Of course, there was controversy. Bojan Bogdanovic, who's on a bit of a streak, didn't play much in the fourth, despite his 5-of-5 shooting from deep. It led to questions by the media. It went something like this...
Hollins said he didn't play Bojan in the 4th because "coach's decision." Then he walked off and ended media availability. He wasn't happy.— Tom Lorenzo (@TomLorenzo) December 24
Let's relive the exchange...
"Well, I could just say coach’s decision, which it was. And I’ll just leave it at that."
He was asked again and said "I don't want to talk about it" and then walked off.
Here's the video...
Hollins later intimated that he was protecting someone, presumably Bogdanovic, who truth be told isn't a great defender. But at the end of the day, it was the second time in three games where the coach's decisions --or "miscommunication"-- had been the big story, post-game. Not a good thing.
Thaddiator. For the month of December, Young is averaging 16 and 10, shooting 50 percent overall and in one great moment vs. Dallas reminding us that he led the Nets last year in three point shooting at 38 percent. Yes, he did, despite his shooting woes at the foul line. Over the last five, he's averaging 17.4 points, 11.8 rebounds and 2.7 steals and shooting 52.7 percent. He is now fourth in the NBA with 16 double-doubles.
What more to say? The Nets signed him to a four-year, $50 million deal, which now looks like a bargain. Compare that to what the Knicks are paying Robin Lopez, their big free agent signing at four years and $54 million.
The aforementioned Bogdanovic is also on a bit of a role. In his last five games, he's shooting 52 percent from deep, 51 percent overall and averaging 12.3 points per game. More importantly, he's been consistent for the past three weeks, scoring in double figures in eight of his last 11 games.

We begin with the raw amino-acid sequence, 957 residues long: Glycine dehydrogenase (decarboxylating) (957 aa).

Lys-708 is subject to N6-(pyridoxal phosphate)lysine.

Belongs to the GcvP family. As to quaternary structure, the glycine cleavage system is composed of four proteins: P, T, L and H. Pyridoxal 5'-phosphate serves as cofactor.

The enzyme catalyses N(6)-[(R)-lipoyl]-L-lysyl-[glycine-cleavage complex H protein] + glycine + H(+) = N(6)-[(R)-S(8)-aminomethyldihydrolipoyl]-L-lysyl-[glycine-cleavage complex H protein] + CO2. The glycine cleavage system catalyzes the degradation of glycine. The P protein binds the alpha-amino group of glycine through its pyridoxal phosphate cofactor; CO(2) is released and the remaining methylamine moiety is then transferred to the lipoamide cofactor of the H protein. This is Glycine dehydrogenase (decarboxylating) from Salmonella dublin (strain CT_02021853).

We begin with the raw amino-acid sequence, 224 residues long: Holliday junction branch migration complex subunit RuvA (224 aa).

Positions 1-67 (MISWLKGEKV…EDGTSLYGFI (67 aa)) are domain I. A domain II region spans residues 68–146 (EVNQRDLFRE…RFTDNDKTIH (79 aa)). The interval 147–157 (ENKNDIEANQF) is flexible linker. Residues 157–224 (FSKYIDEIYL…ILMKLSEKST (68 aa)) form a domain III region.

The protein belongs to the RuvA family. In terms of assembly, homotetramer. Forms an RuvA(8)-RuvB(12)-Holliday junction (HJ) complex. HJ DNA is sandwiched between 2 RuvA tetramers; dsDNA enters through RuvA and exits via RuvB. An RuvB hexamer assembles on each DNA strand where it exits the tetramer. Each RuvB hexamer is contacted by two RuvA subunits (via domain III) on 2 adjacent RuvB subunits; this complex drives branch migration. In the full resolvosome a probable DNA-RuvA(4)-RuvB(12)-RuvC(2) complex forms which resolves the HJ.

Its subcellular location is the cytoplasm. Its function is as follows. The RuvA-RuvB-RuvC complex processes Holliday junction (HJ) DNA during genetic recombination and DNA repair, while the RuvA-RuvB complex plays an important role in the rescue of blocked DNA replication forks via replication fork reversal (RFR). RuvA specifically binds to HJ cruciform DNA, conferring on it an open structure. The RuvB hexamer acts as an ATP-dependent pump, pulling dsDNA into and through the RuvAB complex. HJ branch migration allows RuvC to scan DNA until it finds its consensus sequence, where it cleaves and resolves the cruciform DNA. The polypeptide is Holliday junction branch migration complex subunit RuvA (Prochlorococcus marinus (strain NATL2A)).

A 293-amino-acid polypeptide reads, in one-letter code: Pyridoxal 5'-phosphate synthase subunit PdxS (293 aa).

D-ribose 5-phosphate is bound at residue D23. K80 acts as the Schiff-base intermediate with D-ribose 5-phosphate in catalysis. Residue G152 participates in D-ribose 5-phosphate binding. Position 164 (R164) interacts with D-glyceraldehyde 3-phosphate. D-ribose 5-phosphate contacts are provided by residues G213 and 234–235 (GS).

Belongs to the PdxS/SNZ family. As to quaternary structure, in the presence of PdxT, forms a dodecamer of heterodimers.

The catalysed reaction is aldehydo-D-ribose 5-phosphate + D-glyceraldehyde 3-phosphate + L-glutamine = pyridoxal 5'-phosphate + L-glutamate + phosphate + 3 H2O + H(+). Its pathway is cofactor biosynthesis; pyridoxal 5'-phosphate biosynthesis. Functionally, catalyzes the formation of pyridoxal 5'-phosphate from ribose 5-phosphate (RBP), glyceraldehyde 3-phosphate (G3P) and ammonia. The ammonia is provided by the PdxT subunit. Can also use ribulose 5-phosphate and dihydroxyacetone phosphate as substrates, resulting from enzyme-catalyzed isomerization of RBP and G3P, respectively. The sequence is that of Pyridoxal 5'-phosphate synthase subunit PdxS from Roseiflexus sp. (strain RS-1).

Nothing has changed. It's Joe Johnson, who doesn't look done as much as he looks disinterested. There is no greater criticism of a veteran player. For the week, he shot 14-of-41, 34 percent, including 4-of-16 from deep. 'Nuff said, sadly.
Highlight of the Week
Why this? It was about the effort and the future. Willie Reed gives it his all every minute he is on the court and he is someone we'd like to see back next year. He's fulfilled his dream and isn't stopping there.
There were two big themes this week that we barely mentioned: the return (sorta) by Deron Williams and the announcement that Mikhail Prokhorov has bought out Bruce Ratner. Prokhorov is now the sole owner of both the Nets and Barclays Center (as well as the majority owner in Nassau Coliseum, the future home of the Long Island Nets).
Williams didn't bring a suit jacket so he couldn't sit courtside with his teammates. If you needed one more piece of evidence that D-Will couldn't handle the pressure, there you have it. But you can't blame everything on Williams. He's the avatar for it all: the failed search for the superstar. But a lot of others played major roles in getting the Nets to where they are (or aren't). We like everyone else did our D-Will remembrance. But now it's time to forget him. The road ahead is long and without some sort of strong guide, it's likely to be bumpy, filled with twists and turns and with no guarantee we'll get there. Really.
Which leads us to Prokhorov. It's his baby now. He can do whatever he wants. He still has the fans support and he is in a buy mode, not a sell mode. So he's staying. It's time for him to do SOMETHING to get the fans excited again. No more waves to beat writers in the corridors of Barclays.
We liked this guy...and these kind of waves...
We'd like to see more of HIM.